It’s a scary fact that almost half of the businesses currently trading in the UK don’t currently have a website, or even an online presence. Many of these are sole traders, or businesses who don’t feel the internet is relevant to their line of work, but they couldn’t be more wrong.
Over 97% of internet users search for businesses online
It’s almost instinctive now that when we’re looking for a new product or service, our first stop is Google. In most cases, we are nowhere near choosing a supplier at this stage and will just search for vague “non-branded” terms such as “Mortgages Preston”, hoping to find a number of suppliers we can compare and contrast. If you’re not one of those businesses found in that search, the chances of you winning that new customers drastically decrease.
9 out of 10 people will call or visit a business they find online
Even businesses who consider themselves as “offline providers” benefit from an online presence. The majority of people who find a business online, will still reach out via traditional means, either visiting or calling a supplier, before making that purchasing decision. But as the saying goes, you have to be in it, to win it.
Looking at your business from the customers perspective
To be found online, you need to understand what your customer is looking for, and how they are looking for it. It is easy to make assumptions as to how knowledgeable a customer is of the services and products you offer. In many industries we use terminology and jargon which are not part of everyday language. Think about the last conversation you had with a prospective customer, how did they describe the service they were looking for? If they describe it that way, there’s a good chance that others are looking for the same terms online.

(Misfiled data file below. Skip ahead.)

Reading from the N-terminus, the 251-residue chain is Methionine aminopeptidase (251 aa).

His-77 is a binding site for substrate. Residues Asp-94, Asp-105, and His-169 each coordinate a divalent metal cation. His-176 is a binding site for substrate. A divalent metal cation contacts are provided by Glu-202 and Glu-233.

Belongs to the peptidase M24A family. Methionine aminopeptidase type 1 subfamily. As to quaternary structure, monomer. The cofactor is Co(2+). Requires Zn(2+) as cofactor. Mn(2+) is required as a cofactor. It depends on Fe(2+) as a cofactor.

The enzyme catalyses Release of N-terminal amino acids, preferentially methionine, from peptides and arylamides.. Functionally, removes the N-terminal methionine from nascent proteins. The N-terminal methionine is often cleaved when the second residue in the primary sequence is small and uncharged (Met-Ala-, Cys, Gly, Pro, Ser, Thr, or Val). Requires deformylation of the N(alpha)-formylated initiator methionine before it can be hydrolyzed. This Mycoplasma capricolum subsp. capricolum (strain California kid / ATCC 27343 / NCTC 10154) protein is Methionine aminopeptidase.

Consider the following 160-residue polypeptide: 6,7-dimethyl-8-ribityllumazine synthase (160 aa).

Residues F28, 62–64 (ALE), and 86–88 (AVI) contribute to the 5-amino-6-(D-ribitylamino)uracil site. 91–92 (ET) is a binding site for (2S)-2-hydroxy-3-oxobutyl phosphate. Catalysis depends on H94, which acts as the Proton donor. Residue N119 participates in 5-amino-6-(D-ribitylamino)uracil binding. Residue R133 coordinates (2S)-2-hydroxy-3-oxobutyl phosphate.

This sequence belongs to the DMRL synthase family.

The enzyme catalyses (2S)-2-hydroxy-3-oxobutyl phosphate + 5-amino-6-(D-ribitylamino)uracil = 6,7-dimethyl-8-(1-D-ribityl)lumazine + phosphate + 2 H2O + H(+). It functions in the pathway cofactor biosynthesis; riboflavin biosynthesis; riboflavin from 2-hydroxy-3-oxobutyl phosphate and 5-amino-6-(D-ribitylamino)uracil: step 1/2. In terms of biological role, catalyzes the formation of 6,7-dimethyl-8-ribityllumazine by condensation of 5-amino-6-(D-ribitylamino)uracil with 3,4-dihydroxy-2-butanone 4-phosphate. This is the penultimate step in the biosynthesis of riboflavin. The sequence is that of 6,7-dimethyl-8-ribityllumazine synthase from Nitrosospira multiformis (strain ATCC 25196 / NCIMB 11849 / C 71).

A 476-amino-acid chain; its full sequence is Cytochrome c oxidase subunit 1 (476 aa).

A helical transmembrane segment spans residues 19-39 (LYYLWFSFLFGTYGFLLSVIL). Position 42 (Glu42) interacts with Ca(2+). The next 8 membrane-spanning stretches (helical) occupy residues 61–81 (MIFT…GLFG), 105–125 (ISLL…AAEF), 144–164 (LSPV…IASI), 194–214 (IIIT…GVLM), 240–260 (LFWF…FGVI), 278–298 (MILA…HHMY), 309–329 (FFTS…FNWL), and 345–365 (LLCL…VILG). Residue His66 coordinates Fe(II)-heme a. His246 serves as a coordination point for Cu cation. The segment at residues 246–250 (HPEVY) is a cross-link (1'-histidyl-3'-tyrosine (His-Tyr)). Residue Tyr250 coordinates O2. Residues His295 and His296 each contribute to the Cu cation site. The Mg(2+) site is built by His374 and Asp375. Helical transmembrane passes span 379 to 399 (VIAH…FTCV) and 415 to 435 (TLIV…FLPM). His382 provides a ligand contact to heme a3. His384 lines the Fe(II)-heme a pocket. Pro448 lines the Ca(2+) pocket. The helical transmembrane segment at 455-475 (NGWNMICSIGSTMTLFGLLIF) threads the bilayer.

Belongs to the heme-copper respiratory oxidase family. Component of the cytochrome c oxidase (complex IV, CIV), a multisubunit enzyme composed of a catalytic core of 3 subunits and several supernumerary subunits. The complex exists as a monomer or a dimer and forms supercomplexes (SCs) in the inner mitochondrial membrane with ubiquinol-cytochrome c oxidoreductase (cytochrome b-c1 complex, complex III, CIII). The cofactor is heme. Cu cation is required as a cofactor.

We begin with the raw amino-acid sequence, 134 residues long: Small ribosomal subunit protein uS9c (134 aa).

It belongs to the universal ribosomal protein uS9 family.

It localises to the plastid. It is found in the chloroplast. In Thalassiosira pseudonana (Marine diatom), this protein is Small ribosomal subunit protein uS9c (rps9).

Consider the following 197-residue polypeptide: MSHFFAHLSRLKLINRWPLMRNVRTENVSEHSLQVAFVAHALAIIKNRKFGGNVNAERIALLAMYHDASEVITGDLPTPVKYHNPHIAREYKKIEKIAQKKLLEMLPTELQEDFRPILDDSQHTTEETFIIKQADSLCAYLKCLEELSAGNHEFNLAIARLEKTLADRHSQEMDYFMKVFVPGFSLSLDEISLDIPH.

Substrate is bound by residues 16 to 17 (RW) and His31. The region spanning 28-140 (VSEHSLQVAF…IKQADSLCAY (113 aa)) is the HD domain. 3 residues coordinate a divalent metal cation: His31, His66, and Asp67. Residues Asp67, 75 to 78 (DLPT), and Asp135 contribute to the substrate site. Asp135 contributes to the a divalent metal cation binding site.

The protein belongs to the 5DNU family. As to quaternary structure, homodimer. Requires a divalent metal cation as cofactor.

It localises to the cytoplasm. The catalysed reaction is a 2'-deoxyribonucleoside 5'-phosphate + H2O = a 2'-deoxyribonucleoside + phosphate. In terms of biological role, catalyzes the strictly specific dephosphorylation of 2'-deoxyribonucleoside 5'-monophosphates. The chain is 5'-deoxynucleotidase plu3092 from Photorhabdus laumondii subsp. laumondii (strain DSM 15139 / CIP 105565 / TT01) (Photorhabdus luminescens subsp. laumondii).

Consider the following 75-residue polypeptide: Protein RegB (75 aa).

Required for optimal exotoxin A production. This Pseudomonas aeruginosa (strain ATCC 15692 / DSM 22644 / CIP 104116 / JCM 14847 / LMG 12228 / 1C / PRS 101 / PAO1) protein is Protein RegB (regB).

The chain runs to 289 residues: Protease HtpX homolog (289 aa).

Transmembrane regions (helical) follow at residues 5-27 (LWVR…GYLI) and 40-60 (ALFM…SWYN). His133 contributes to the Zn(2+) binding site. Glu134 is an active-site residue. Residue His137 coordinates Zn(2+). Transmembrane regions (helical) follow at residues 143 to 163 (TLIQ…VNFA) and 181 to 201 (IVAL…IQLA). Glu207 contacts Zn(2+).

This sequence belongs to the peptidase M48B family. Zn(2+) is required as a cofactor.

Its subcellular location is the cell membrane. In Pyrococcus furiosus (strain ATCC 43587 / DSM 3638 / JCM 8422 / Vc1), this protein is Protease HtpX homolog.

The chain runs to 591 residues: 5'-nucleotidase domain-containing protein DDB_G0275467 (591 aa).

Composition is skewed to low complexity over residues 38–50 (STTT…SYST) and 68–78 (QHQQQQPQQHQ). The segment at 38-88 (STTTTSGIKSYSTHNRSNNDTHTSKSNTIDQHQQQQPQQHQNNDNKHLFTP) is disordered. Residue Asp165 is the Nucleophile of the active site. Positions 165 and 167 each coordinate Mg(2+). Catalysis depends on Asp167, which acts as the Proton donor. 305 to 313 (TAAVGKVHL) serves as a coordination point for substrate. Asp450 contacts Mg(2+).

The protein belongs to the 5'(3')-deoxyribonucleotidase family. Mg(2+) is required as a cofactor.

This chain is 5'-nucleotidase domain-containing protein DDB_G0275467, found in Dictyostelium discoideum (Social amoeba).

There are also online tools that can help you find the terms being used online. Google is a great place to start, type in the services you offer and then scroll to the very bottom of the page. There you will find the related terms section, which will give you other ways of promoting the same product.
Alternatively, use one of the many keyword research tools in existence. We are particular fans of Keyword Keg which gives you a number of free searches a day, and will also give you the data on how many people a month in the UK are searching for that term. There is no better way to validate your choice of keywords, than knowing that there is a high volume of people looking for it, but beware, with larger volumes comes larger competition, and the amount of work needed to reach those higher pages increases.
Search Engines are much like a library
All Search Engines, with Google being the largest, work in a similar way. Imagine a library full of books, in Google terms those books are websites, and within them multiple web pages. Google takes on the role of the librarian whose task is to get you to the right section and the right book in the most efficient way. This can only be done if the books author has labelled the book correctly and has made itself easy to find. This is what we refer to as “on-site optimisation” and can be the difference between being found, and being on the second page of Google and beyond where only 6% of searchers ever go.